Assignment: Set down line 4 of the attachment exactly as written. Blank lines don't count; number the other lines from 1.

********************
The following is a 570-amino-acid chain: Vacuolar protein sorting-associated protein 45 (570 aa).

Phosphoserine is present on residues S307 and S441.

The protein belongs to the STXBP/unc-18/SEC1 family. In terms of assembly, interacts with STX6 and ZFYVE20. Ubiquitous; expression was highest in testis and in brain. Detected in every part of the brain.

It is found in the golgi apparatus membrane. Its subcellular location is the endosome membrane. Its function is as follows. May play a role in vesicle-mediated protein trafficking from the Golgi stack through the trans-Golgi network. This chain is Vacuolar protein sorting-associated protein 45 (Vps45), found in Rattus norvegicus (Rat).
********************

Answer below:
It is found in the golgi apparatus membrane. Its subcellular location is the endosome membrane. Its function is as follows. May play a role in vesicle-mediated protein trafficking from the Golgi stack through the trans-Golgi network. This chain is Vacuolar protein sorting-associated protein 45 (Vps45), found in Rattus norvegicus (Rat).